Whether you’ve just finished Year 12, you’re about to start or you’re right in the thick of it, you may have some burning questions about how the ATAR works and what it all means.
Luckily, we’ve got all your FAQs covered. Let’s start with the basics:
What’s an ATAR?
An ATAR is the rank Australian Year 12 graduates receive at the end of high school. It gives universities and other tertiary education providers a shortcut for understanding how you placed among your peers, so they can quickly determine whether to give you a spot in their programs. That might sound a little ruthless, but your ATAR is also helpful for you – it lets you see at a glance which programs you can get admission into.
Your ATAR is a ranking from 0 to 99.95. This is determined by the scores you receive in your subjects, which can scale slightly based on the specific subjects you take.
What does ATAR stand for?
ATAR stands for Australian Tertiary Admission Rank. It’s literally the rank that tertiary education institutes in Australia use to decide which students get admission into their programs.
How does ATAR work?
Each state has an organisation responsible for taking all their Year 12 students’ grades and converting them into ATARs for the year group. In Queensland, it’s up to the Queensland Tertiary Admissions Centre (QTAC) to handle this.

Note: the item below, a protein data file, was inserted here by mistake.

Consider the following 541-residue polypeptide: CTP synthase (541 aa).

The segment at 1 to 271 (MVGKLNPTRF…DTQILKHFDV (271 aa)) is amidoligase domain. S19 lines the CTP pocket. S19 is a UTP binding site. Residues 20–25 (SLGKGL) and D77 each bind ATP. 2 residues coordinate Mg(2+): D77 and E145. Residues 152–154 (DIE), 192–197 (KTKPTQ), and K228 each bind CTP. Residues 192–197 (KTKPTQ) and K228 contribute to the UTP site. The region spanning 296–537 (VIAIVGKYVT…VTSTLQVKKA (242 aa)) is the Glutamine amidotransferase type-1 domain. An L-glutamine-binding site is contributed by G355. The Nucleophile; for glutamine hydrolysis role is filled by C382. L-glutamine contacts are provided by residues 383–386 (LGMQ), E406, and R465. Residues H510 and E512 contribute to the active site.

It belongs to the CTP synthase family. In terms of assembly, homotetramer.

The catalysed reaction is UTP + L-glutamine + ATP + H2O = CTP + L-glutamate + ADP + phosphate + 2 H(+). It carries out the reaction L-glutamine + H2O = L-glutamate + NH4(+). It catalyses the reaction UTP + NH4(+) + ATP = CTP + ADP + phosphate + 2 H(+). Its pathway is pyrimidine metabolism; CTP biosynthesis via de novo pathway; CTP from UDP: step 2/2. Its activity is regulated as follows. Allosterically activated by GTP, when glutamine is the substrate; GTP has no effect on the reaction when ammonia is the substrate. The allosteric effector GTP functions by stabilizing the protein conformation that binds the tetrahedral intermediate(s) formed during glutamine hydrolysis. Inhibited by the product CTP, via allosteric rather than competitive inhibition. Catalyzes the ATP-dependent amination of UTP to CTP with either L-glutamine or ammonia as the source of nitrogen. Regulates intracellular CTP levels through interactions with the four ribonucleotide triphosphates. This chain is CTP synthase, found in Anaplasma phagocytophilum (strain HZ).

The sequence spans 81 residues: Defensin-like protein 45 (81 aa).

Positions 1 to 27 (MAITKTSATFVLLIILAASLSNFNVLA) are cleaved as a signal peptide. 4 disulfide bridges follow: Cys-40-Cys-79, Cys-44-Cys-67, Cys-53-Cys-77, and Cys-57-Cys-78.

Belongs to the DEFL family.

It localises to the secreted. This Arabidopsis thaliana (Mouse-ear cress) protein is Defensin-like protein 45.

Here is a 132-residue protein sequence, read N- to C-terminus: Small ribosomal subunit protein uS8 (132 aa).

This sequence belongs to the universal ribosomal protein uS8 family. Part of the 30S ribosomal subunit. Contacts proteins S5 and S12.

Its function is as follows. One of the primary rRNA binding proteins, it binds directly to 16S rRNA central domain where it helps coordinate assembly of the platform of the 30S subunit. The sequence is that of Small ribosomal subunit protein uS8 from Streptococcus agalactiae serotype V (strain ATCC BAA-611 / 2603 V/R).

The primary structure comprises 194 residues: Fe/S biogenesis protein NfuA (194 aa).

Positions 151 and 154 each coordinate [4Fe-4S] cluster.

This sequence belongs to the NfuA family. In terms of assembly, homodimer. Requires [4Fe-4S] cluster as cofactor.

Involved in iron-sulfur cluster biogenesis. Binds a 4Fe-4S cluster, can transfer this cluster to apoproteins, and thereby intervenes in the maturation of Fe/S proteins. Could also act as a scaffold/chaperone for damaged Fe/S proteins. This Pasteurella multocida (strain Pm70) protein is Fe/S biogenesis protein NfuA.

Remember, your ATAR is not a grade out of 100. It’s a ranking. So, an ATAR of 80 means you performed better than 80% of your peers – not that you scored 80/100 overall.
What does ATAR mean?
Your Australian Tertiary Education Ranking (ATAR) tells you which university programs you qualify to enter. This provides a quick and simple way to check if you’re likely to gain admission to study for a degree based on how you went in your Year 12 assessments and exams.
Note that most programs also have specific prerequisites, such as the subjects you needed to complete in Year 12 and the grades you needed to get in those subjects – it’s not all about you, ATAR.
What if I don’t get the ATAR I need?
There’s almost always another way to get into your dream program – even if your ATAR didn’t quite land where you needed it to.
If that’s still not quite enough, consider alternate pathways to get to your degree. This might mean completing a bridging program or starting in a degree with a lower entry requirement before transferring after a year.
Can I get into uni without an ATAR?
If you’ve changed your mind about university after studying Year 12 subjects that don’t provide you with an ATAR, don’t panic. There are alternate pathways available to you.
Ultimately, an ATAR is “good” if it gets you into the degree you want to study. But we know that feeling like you’ve got a good ATAR can be a nice emotional boost after so many months of hard work. Or, if you’re a little disappointed in your final result, a bit of context can help you see the bigger picture.
Spoiler alert: once you’ve started at uni, your ATAR will soon feel irrelevant. It matters a lot when you’re applying for your first degree straight out of high school, but then it’ll likely never matter again.